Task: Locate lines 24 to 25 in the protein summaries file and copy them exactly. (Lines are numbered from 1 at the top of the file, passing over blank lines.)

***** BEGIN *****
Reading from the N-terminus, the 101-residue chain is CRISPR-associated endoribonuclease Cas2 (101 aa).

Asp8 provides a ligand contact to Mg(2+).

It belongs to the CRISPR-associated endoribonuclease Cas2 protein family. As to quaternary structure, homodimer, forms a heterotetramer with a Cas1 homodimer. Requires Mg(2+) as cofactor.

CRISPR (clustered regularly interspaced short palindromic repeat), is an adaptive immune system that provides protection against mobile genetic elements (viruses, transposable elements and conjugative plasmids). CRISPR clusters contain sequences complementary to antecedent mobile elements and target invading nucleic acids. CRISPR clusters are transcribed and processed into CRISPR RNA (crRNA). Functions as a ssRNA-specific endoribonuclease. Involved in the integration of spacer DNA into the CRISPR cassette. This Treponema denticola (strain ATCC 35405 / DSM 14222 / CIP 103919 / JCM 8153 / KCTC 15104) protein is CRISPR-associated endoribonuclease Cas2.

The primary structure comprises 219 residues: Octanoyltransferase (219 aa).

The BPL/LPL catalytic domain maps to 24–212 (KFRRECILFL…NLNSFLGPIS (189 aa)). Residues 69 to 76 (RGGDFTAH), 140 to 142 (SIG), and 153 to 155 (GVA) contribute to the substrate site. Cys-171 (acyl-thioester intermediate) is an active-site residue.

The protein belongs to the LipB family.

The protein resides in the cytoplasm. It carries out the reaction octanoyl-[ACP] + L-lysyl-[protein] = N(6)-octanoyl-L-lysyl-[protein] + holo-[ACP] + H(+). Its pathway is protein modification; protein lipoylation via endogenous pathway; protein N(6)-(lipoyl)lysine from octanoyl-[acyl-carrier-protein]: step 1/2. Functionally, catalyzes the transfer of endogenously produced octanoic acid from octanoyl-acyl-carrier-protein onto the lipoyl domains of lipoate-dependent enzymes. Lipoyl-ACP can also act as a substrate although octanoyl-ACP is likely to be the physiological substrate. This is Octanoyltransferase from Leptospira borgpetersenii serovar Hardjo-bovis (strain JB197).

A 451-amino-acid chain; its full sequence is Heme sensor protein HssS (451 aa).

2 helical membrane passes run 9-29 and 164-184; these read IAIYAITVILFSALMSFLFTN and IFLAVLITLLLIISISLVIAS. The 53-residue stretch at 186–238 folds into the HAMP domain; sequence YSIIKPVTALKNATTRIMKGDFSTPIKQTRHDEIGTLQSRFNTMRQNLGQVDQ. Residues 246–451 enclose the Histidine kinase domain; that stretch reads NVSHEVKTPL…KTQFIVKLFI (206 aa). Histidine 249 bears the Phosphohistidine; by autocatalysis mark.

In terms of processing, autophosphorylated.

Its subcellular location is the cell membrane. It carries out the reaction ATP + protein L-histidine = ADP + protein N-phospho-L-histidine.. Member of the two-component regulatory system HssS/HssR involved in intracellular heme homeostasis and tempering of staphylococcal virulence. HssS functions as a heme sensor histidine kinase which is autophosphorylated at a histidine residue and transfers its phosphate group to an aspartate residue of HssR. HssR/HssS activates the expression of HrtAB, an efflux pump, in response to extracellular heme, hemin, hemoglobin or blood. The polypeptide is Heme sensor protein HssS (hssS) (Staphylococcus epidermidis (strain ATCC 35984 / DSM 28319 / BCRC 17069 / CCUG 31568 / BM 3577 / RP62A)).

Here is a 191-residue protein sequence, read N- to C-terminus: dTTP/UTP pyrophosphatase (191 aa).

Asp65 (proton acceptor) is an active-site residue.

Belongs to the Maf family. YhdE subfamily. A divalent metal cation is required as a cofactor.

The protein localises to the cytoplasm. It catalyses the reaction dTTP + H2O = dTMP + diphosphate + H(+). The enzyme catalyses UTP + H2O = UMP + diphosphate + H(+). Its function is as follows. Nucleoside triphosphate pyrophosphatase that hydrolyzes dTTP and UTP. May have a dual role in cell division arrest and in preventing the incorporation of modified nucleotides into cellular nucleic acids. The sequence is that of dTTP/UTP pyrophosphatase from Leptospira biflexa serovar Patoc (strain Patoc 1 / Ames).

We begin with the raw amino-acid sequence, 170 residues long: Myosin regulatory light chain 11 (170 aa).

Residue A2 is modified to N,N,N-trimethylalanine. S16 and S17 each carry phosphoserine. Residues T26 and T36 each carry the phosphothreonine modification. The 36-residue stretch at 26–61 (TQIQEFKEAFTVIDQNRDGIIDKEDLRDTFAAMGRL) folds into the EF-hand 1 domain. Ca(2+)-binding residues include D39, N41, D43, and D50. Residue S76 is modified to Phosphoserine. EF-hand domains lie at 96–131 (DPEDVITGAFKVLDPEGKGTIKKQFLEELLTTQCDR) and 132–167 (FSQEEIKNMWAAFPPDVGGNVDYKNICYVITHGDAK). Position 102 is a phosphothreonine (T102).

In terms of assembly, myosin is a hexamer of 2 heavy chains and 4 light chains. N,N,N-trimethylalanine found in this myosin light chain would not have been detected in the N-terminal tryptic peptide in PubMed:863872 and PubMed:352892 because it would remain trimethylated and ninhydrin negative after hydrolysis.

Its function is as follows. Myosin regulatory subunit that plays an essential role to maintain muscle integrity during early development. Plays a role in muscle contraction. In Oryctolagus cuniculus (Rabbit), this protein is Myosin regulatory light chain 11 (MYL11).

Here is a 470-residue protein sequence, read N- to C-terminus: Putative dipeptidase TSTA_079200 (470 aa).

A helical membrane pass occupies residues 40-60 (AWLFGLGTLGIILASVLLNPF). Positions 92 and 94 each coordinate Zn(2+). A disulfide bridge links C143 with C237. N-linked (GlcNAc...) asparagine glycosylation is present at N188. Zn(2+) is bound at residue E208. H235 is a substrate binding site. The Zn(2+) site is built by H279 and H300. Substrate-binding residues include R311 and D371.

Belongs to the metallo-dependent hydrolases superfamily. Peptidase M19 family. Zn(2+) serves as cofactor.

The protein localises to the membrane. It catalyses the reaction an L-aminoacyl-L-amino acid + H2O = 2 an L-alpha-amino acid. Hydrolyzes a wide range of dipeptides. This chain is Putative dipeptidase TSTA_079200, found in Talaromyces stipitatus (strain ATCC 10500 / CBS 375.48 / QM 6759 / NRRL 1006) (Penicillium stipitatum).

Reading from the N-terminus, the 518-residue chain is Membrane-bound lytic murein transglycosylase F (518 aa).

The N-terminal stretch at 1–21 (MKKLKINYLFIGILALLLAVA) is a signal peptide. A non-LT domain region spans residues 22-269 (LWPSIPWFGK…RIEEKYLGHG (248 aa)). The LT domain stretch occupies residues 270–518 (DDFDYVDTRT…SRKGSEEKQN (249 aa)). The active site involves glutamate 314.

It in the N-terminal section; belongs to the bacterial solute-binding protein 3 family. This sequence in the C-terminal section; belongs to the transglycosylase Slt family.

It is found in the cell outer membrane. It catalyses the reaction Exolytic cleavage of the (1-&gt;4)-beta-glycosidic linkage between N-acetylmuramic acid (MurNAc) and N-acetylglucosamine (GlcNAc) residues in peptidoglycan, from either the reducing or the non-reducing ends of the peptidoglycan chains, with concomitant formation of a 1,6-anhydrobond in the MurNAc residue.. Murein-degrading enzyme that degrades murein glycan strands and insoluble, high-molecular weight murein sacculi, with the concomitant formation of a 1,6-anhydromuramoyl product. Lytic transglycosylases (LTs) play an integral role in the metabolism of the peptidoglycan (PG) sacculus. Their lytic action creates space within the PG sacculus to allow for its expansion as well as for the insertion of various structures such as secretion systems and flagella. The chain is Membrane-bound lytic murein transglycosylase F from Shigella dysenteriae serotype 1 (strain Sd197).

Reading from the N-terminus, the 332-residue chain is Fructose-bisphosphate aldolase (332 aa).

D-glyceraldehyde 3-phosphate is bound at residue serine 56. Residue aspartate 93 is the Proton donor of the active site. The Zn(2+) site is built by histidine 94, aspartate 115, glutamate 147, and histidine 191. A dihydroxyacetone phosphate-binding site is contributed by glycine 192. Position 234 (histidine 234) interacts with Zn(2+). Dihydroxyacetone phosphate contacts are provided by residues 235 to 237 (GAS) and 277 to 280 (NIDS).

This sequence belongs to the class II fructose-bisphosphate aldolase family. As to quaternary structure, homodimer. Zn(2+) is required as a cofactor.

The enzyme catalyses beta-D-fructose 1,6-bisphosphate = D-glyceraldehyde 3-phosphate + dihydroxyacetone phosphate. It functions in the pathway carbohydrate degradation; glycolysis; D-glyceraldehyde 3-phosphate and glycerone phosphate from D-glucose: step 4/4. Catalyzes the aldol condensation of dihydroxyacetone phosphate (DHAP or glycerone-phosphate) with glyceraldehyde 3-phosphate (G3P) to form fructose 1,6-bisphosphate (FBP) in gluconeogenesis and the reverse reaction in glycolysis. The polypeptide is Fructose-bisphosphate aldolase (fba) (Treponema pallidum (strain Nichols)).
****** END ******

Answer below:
The protein localises to the membrane. It catalyses the reaction an L-aminoacyl-L-amino acid + H2O = 2 an L-alpha-amino acid. Hydrolyzes a wide range of dipeptides. This chain is Putative dipeptidase TSTA_079200, found in Talaromyces stipitatus (strain ATCC 10500 / CBS 375.48 / QM 6759 / NRRL 1006) (Penicillium stipitatum).

Reading from the N-terminus, the 518-residue chain is Membrane-bound lytic murein transglycosylase F (518 aa).